By Lewis E. Silverman
My father-in-law died three years ago in June. The final weeks leading up to his passing were particularly challenging in terms of providing for his needs. Thankfully, my wife and I were able to find and engage the services of an area hospice. I came away with a deep appreciation of the passion and commitment that it takes to work for a hospice – not only as a paid caregiver, i.e., nurse, social worker, but also as a volunteer. It was through that experience that I was lead to become a hospice volunteer.
To be an effective hospice volunteer, one must have a genuine desire to give comfort, love and care to patients and their families during the end of life period. As a volunteer, I am acutely aware that my words, actions, and deeds will have a tremendous impact on the lives of the patients I am serving.
In order to do my job correctly, I must clearly understand and remain cognizant of my actions. It is not about me. The “I factor” must be removed from the equation. Once that is understood, we are better equipped and prepared to serve those who are in need.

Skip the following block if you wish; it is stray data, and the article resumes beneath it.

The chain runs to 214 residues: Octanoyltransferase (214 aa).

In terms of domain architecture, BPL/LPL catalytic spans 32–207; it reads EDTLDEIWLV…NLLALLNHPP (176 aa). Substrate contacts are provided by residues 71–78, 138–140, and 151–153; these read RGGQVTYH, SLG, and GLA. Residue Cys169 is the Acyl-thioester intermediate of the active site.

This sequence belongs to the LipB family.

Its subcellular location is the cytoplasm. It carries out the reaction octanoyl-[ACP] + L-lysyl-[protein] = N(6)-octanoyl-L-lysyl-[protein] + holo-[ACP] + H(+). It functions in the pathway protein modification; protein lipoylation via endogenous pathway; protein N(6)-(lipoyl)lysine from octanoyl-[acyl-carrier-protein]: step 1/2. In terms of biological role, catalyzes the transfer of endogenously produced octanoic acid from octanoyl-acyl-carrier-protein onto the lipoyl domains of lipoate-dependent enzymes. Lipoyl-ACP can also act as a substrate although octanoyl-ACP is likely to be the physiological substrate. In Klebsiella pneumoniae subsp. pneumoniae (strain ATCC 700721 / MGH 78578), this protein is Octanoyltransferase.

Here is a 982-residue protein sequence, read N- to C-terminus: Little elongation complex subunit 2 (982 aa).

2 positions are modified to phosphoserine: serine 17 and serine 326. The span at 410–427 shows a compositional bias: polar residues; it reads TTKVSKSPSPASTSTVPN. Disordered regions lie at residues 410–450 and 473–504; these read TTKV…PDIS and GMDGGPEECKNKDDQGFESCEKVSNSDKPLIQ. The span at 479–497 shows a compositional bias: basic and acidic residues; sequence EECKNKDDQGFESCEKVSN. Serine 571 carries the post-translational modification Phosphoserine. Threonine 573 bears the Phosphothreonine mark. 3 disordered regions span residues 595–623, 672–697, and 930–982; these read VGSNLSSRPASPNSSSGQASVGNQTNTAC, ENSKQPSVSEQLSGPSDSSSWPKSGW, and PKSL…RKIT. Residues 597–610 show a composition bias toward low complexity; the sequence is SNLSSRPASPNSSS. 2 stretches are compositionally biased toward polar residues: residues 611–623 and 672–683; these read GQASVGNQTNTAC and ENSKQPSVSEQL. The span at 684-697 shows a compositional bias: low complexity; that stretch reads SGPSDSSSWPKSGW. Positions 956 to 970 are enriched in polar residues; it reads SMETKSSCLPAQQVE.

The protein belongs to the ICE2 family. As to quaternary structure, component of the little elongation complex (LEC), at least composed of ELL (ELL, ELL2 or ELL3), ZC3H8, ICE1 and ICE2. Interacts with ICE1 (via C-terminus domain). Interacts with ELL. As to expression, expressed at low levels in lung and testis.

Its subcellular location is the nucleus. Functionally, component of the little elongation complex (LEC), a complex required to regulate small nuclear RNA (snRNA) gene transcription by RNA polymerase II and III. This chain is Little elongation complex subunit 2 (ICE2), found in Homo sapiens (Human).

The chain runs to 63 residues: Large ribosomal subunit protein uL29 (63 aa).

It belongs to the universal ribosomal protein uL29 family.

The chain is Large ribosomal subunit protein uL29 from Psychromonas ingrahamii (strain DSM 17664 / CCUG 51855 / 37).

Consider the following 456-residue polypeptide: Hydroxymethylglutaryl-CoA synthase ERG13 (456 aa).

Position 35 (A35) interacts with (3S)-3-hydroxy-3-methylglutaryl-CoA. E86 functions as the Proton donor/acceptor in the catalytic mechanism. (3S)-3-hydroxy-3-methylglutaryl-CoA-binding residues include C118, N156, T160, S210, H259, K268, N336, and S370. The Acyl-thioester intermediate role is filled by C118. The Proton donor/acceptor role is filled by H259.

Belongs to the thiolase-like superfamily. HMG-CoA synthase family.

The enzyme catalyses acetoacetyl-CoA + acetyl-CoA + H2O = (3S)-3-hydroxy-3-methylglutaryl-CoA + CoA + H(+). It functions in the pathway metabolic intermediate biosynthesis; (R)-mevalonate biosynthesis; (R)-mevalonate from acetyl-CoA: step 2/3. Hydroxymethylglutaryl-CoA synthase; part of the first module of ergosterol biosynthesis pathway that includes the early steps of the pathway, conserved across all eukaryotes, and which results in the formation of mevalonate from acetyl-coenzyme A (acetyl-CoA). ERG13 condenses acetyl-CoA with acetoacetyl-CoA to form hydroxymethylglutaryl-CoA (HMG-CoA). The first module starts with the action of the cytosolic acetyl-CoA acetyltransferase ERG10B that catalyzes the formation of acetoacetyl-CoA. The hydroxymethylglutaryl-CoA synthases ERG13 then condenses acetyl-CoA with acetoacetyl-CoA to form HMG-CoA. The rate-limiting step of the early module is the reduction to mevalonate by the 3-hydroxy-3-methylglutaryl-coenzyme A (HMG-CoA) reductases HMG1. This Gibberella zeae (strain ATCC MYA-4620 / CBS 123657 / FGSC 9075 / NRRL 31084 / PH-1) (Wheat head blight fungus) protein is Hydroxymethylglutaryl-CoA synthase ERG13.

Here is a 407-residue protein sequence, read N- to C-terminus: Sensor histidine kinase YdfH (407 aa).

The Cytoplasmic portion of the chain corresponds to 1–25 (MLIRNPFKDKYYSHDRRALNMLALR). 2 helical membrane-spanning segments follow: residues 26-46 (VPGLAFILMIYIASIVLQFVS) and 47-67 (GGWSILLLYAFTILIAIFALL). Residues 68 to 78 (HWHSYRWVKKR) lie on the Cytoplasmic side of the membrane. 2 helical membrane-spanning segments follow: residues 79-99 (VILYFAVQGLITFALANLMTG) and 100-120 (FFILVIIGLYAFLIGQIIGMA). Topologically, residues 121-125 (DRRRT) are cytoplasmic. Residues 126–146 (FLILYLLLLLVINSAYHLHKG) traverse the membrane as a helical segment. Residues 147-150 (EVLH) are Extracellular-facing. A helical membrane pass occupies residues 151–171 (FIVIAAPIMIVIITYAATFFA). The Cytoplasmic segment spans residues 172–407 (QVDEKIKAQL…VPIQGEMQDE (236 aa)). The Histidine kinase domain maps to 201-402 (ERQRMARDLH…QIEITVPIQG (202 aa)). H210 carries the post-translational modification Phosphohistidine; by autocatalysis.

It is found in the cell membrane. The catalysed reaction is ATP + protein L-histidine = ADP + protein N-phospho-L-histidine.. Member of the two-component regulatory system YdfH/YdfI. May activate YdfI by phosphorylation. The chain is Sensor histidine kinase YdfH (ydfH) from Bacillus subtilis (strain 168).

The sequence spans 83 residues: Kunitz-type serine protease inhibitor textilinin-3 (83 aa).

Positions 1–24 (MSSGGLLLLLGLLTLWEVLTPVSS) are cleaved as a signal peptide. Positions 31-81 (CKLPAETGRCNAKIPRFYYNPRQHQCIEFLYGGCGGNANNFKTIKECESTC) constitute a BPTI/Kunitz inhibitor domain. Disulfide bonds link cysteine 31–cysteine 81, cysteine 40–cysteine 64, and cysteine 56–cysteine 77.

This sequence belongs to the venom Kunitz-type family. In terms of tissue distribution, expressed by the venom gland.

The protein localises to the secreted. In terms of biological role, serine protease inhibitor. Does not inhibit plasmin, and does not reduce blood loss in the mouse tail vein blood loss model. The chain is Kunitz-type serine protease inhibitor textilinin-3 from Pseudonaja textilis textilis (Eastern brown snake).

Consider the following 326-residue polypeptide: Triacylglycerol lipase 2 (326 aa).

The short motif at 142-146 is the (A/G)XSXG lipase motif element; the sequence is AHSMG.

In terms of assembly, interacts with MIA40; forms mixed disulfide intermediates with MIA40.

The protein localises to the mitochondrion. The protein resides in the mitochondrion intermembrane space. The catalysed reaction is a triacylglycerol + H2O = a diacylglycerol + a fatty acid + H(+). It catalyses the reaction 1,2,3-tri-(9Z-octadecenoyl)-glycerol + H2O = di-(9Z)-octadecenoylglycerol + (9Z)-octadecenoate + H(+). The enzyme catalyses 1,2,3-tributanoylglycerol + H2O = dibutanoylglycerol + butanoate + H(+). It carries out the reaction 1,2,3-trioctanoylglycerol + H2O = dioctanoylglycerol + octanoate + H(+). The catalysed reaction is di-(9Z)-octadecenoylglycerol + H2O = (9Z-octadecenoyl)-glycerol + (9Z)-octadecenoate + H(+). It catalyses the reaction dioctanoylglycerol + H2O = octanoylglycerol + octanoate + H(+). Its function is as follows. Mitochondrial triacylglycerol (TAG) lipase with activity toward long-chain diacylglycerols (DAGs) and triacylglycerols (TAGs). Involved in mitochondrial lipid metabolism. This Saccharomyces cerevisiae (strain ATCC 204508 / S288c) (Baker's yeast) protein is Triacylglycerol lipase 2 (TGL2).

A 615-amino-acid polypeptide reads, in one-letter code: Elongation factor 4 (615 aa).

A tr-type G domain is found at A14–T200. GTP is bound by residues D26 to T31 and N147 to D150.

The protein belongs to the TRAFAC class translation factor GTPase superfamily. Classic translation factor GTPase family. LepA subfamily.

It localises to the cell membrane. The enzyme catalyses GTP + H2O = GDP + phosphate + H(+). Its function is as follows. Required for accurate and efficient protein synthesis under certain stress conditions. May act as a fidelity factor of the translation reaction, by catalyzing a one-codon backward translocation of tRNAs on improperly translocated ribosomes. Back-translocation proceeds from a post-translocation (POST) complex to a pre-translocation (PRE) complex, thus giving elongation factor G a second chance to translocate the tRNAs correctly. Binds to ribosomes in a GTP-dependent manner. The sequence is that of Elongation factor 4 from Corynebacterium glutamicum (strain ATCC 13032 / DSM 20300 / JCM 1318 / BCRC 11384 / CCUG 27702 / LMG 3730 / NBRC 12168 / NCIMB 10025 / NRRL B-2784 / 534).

Our presence is aimed at providing the most comfortable and compassionate end of life experience possible. Our value cannot be overstated. As volunteers, we are looked at as ordinary members of the community. For patients, families, and friends, this provides an extremely high comfort level. Because of that relationship, oftentimes we connect with patients on a deep, personal level. It is through this connection that we are able to provide insight to other care team members regarding the overall impact of the care that is being provided. Because we are viewed as “one of them,” patients and their families will sometimes share bits of information that they might be hesitant to share with other members of the care team.
A part of what makes our presence valuable is the unique life perspective and personality that we provide. There are similarities among us that serve as a true indicator of our effectiveness:
- We have an abundance of compassion towards those who are on the end-of-life journey.
- We have a deep-seeded respect for the life they have led.
- We have a clear understanding of our personal limits. We are there to listen to them and not make it about us.
- We have the ability to listen and be supportive regardless of what we see and hear.
The role of a hospice volunteer is not a bed of roses. However, what we experience will last a lifetime. It will enrich not only our lives, but all those who we encounter through our efforts. The kindness and hard work that we share will bring peace to our patients while planting the seeds of purpose and value in our own lives.
So, what are you waiting for?